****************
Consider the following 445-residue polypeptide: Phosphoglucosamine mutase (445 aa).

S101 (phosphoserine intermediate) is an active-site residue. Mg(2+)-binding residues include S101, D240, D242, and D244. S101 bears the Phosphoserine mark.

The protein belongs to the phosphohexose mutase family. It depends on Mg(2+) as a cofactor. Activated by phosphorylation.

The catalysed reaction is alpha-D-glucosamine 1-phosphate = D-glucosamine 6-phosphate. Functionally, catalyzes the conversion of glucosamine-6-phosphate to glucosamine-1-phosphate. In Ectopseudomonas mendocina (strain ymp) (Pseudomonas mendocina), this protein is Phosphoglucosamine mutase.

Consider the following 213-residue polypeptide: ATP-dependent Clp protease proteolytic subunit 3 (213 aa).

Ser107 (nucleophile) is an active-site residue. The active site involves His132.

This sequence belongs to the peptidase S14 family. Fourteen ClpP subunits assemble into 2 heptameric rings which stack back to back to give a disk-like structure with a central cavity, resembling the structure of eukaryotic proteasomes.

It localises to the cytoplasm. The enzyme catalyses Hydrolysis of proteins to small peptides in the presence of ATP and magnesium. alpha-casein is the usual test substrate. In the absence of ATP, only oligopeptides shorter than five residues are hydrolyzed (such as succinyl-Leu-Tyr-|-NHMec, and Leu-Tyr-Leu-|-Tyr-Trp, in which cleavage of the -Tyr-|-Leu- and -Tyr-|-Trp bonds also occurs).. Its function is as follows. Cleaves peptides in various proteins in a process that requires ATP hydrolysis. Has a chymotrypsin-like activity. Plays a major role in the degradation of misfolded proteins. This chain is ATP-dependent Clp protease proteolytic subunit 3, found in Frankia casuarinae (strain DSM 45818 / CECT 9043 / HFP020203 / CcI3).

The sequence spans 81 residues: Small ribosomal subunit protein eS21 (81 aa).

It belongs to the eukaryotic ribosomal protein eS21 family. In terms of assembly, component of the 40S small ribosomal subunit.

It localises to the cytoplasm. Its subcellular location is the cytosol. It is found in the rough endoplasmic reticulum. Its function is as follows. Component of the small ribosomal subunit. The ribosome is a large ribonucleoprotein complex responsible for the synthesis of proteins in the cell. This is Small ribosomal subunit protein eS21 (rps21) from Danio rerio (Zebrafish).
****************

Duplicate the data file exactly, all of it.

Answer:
Consider the following 445-residue polypeptide: Phosphoglucosamine mutase (445 aa).

S101 (phosphoserine intermediate) is an active-site residue. Mg(2+)-binding residues include S101, D240, D242, and D244. S101 bears the Phosphoserine mark.

The protein belongs to the phosphohexose mutase family. It depends on Mg(2+) as a cofactor. Activated by phosphorylation.

The catalysed reaction is alpha-D-glucosamine 1-phosphate = D-glucosamine 6-phosphate. Functionally, catalyzes the conversion of glucosamine-6-phosphate to glucosamine-1-phosphate. In Ectopseudomonas mendocina (strain ymp) (Pseudomonas mendocina), this protein is Phosphoglucosamine mutase.

Consider the following 213-residue polypeptide: ATP-dependent Clp protease proteolytic subunit 3 (213 aa).

Ser107 (nucleophile) is an active-site residue. The active site involves His132.

This sequence belongs to the peptidase S14 family. Fourteen ClpP subunits assemble into 2 heptameric rings which stack back to back to give a disk-like structure with a central cavity, resembling the structure of eukaryotic proteasomes.

It localises to the cytoplasm. The enzyme catalyses Hydrolysis of proteins to small peptides in the presence of ATP and magnesium. alpha-casein is the usual test substrate. In the absence of ATP, only oligopeptides shorter than five residues are hydrolyzed (such as succinyl-Leu-Tyr-|-NHMec, and Leu-Tyr-Leu-|-Tyr-Trp, in which cleavage of the -Tyr-|-Leu- and -Tyr-|-Trp bonds also occurs).. Its function is as follows. Cleaves peptides in various proteins in a process that requires ATP hydrolysis. Has a chymotrypsin-like activity. Plays a major role in the degradation of misfolded proteins. This chain is ATP-dependent Clp protease proteolytic subunit 3, found in Frankia casuarinae (strain DSM 45818 / CECT 9043 / HFP020203 / CcI3).

The sequence spans 81 residues: Small ribosomal subunit protein eS21 (81 aa).

It belongs to the eukaryotic ribosomal protein eS21 family. In terms of assembly, component of the 40S small ribosomal subunit.

It localises to the cytoplasm. Its subcellular location is the cytosol. It is found in the rough endoplasmic reticulum. Its function is as follows. Component of the small ribosomal subunit. The ribosome is a large ribonucleoprotein complex responsible for the synthesis of proteins in the cell. This is Small ribosomal subunit protein eS21 (rps21) from Danio rerio (Zebrafish).